Letter from the field: A Kigali Rotation Reflection

by Dr. Jung Min (in Rwanda)

November 28, 2023

Dr. Jung Min (center) with two Rwandan residents at RMH in Kigali.

Over the past four weeks I have had the incredible opportunity to rotate at the Rwanda Military Hospital (RMH) in Kigali under the supervision of Dr. Ainhoa Costas-Chivarri. I went into the rotation to observe and learn—I knew that in the grand scheme of things I had little to offer, and that I was being given an opportunity, a privilege of learning about the Rwandan medical system.

My day consists of waking up and enjoying breakfast on the outside patio of my B&B. The walk to the hospital is only about 15 minutes up a dirt road accompanied by school children running after me and crying out “Muzungu!” I attend the morning staff meeting of all the surgical specialties, where we review the overnight updates. Afterward, we round with the attending on call. I then join one of the general surgeons for outpatient clinic, called “OPD” for out-patient department, or for operations, both elective and emergencies. I take call with the residents, and we see a variety of traumas including gunshot wounds, falls, and blunt trauma, as well as other general surgery emergencies.

It has been fascinating to see surgery performed in a completely different setting. First is OR availability – for this 400-bed hospital there are two ORs shared across general surgery, orthopedic surgery, plastic surgery, and neurosurgery; for comparison, Stanford has a bed capacity of about 610 beds and more than 50 ORs. Many nights we have a limited tray of instruments to perform major exploratory laparotomy cases. There is a constant push to maximize resources, from extending the use of vicryl sutures by performing innumerable instrument ties to tracking the number of referrals for core needle biopsies we make per week so as to not overload the system. At night, and even during the day, there is only one intern and one general surgery resident covering the entire hospital.

There are also more subtle differences. There is a high reliance on the physical exam for diagnosis, and a lower threshold for exploratory laparotomy without a definitive diagnosis given radiologic and diagnostic limitations. I was used to having an abundance of diagnostics at my disposal, but in Rwanda I must really trust my physical exam to guide my decision-making. In addition, there is a greater degree of family involvement in patient care, with family members providing valuable information on patient’s clinical status and participating in basic nursing tasks like dressing changes. Finally, trainees operated under a different level of accountability, and responsibilities can change depending on the time of day and attending availability.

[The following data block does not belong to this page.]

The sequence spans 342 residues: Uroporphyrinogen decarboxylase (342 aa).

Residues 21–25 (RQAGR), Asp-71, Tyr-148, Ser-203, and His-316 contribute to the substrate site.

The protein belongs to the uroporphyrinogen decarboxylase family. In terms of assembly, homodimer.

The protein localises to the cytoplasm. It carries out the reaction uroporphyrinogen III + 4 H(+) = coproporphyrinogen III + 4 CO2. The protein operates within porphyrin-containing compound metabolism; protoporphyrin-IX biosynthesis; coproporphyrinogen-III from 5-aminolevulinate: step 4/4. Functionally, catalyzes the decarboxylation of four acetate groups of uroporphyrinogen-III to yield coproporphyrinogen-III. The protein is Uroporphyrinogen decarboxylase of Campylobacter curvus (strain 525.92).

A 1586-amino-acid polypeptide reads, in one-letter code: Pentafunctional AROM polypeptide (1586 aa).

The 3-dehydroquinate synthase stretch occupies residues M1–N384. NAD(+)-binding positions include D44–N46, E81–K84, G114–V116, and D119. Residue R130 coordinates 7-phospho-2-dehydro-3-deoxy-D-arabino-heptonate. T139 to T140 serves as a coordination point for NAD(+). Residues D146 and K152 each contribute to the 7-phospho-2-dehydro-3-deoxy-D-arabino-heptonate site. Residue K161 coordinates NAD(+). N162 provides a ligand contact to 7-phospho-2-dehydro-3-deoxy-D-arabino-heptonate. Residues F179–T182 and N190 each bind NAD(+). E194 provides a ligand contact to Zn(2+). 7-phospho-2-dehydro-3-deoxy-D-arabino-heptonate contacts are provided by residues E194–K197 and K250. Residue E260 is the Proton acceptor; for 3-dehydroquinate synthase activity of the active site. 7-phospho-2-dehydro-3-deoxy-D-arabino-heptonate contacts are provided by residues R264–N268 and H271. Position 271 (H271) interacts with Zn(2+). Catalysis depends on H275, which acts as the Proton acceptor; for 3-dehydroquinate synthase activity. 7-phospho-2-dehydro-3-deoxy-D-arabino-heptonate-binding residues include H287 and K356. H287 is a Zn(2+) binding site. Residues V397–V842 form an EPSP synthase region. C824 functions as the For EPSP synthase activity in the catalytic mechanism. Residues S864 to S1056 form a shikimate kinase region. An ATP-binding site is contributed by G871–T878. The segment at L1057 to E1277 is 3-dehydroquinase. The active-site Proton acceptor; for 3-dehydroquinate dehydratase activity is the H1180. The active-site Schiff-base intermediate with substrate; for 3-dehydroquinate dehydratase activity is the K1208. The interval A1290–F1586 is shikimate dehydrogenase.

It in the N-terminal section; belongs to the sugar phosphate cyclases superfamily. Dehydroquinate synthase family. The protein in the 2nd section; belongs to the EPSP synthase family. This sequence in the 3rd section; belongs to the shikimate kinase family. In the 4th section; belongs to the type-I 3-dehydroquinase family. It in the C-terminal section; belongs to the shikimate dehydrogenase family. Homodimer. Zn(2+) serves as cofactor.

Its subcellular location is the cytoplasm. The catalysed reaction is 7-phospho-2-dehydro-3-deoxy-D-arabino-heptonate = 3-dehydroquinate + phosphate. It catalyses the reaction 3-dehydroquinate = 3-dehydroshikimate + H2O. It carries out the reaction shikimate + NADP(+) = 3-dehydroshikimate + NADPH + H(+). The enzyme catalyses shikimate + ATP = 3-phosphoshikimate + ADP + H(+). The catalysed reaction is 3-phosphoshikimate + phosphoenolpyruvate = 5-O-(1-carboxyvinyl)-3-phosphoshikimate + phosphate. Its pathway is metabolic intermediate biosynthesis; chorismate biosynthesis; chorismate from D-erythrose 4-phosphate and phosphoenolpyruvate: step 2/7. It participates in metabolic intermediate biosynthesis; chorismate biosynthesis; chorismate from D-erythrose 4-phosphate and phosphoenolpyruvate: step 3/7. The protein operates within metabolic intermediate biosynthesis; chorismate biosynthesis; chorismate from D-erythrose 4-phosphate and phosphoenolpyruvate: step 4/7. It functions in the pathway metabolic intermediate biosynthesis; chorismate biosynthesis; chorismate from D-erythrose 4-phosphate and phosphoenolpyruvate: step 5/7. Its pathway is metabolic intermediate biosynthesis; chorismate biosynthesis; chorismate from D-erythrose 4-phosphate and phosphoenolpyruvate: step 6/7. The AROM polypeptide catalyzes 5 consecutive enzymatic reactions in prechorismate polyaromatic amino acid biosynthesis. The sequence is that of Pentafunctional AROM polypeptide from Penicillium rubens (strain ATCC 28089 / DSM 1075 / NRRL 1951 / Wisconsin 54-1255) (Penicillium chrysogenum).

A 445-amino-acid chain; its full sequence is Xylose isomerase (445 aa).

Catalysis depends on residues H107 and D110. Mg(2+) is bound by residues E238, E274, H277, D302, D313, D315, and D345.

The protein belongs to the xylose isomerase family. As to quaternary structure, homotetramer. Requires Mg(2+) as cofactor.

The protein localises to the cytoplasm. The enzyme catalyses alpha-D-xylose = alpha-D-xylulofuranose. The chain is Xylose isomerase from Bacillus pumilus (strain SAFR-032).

But at the heart of it all, the passions of the surgeons are the same—to serve those who are hurting and assist those in need. I spoke about this extensively with Dr. John Paul Shumbusho, one of the general surgeons at RMH and a mentor throughout my rotation. He reflected that the reason he continues to work so hard is that he cannot sleep at night knowing that so many of his fellow Rwandans are suffering from problems that he could fix with a surgery lasting just a few hours. I spoke with Dr. Costas-Chivarri, who has spent the previous decade plus serving the people of Kigali. She stated that the reason that she remains in the country is due to the visible impact she is making through the development of one of the few breast cancer clinics and training programs in the country.

I deeply value this opportunity to leave my Stanford home and experience surgery in a completely new environment. While I found many differences between Stanford and RMH, I am more astonished by how much there is in common across the surgical discipline. Despite the language barrier, my surgical training held true, I can still accurately diagnose patients and determine the most appropriate management. In the operating room, my surgical techniques are refined and have to accommodate equipment limitations, but the surgical principles etched into me transcend economic and cultural boundaries. I have met wonderful people and mentors: in the words of Dr. Shumbusho, we are all part of a tightly knit surgical family, and we should do what we can to support each other, not knowing when our paths will cross next. To take a moment in residency to experience a different country, with its culture, history, languages, peoples, political systems, foods, entertainment, and medical system was a unique opportunity.

I am grateful to Dr. Weiser and the Global Engagement program, as well as my mentors Drs. Yihan Lin and Ainhoa Costas-Chivarri, for giving me this opportunity. I will take what I have learned into my upcoming professional development years, where I hope to work with training programs in Rwanda to develop innovative methods of developing surgical skills. Each step will contribute to developing my career in global surgery, to serve those with the least access to safe surgical care, and to ease the suffering of those we possess the means of helping.